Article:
• Lingering effects of mercury, concussion, and meningitis – check, check, check. 

It’s all right there on the brain map. Simultaneously affirming and disconcerting.

How to Turn My Brain from Blue to Green

Going over my report with Lifeologie’s neuro-health expert Dee O’Neill, I learned that my symptoms are actually quite mild and that I function at a high level despite the challenges my brain faces.  And perhaps most importantly, I learned that there are some solid, concrete things I can do to turn my blue brain to green.

So – in the interest of optimal brain health, I will be pivoting in 2021 to

  1. get more and better sleep;
  2. double up on the time I spend using my Alpha-Stim, to stimulate Alpha waves (green) in my brain,
  3. adjust my diet (slightly) with the help of one of our health/ nutrition coaches, Ami Edge;
  4. keep up my daily yoga practice;
  5. add meditation to my brain care routine;
  6. spend more time outside; and
  7. continue to build a team around me with people whose brains function differently than mine. 

All totally doable and all of which will have both a short term and a long-term cumulative effect.

My Brain is Like a Mini Cooper

At the end of the day, my brain is not unlike my red Mini Cooper convertible. Lots of fun, but needs to be taken care of and maintained so that it runs properly.  

Unlike my Mini-Cooper, my brain does have some long-term damage — the mercury isn’t going anywhere, for example. But most of the challenges are ones which can be easily addressed. Partly with adjustments I can make to my lifestyle, and partly by surrounding myself with people who can compensate for the things I lack — people with a well-developed ability to organize and manage information, as well as the ability to think in a relentlessly logical, linear fashion. Which I have NEVER been able to do. And the memory problems? That’s what notes are for!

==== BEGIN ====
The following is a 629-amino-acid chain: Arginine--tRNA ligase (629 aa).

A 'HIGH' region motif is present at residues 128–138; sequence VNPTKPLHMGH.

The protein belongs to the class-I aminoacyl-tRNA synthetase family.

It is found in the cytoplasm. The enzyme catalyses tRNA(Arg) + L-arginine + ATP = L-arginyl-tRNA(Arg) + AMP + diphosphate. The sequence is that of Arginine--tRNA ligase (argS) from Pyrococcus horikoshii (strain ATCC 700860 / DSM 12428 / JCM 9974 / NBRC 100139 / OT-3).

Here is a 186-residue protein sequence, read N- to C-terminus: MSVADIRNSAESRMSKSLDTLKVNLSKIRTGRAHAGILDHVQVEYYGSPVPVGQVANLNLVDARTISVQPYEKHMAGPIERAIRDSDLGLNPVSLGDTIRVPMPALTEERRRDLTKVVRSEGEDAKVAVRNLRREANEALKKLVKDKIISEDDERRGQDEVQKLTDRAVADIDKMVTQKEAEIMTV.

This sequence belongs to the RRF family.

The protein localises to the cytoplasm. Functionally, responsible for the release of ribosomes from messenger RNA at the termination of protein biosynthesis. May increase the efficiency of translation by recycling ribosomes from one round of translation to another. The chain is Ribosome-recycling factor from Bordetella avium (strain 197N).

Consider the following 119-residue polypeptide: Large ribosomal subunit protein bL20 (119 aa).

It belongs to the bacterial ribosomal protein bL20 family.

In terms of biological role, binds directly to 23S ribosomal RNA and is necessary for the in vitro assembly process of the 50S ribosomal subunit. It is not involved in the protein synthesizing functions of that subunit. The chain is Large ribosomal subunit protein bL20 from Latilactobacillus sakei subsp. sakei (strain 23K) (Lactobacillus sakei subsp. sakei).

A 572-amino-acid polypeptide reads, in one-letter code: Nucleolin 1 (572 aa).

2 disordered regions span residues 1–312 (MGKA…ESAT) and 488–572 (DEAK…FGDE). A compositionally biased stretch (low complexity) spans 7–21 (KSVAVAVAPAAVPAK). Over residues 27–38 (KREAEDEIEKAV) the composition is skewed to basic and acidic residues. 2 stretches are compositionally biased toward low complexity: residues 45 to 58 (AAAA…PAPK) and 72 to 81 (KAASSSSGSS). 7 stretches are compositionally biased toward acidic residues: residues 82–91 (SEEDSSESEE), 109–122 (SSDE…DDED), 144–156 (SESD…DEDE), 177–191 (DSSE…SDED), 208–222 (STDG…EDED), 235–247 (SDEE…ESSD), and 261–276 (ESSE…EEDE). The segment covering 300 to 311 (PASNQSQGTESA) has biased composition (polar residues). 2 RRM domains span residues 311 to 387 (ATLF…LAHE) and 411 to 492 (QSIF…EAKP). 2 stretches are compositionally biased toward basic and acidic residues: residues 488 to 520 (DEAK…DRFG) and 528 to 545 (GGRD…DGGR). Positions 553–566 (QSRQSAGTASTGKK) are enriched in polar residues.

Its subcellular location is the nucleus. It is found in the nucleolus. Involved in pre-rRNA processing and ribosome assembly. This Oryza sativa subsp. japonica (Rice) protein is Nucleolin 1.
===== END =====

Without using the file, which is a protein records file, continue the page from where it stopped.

Don’t Confuse Your Brain with Your Personality

This is the beauty of understanding your BRAIN. Because often we confuse our brains with our personalities or our minds. And we shame ourselves for our perceived limitations — when actually we should ADDRESS the things we can change and ACCEPT and ADAPT to the things we can’t. 

I will never be a linear thinker. I will always be a creative thinker. I will never have a crack memory. I will always fight that “freeze” response that comes naturally to me in stress.  

But it’s my responsibility to manage this slightly dented, fun, creative brain with all the resources at my disposal so that I can live a long, happy, productive life — and so that I can be the best version of myself for the people in my life who count on me.

After experiencing the brain map myself and soaking in all that juicy information, I would encourage anyone to get a brain map done! Maybe you’ll be lucky and your brain will be green and happy and optimally functional. Maybe you’ve got a nice reliable SUV going on. Useful, reliable, relatively low maintenance. Or maybe maybe you’ve got a Maserati situation happening —  delicate balance requiring a lot of maintenance. 

Or — quite likely, you’ve got a terrific car that runs just fine but has some issues you need to address or to accept. 

No matter what, a brain map is a win/win. I can tell you that because I assimilate complex information well and my cognitive reasoning abilities are sharp as a tack.  You can see it right there on the map.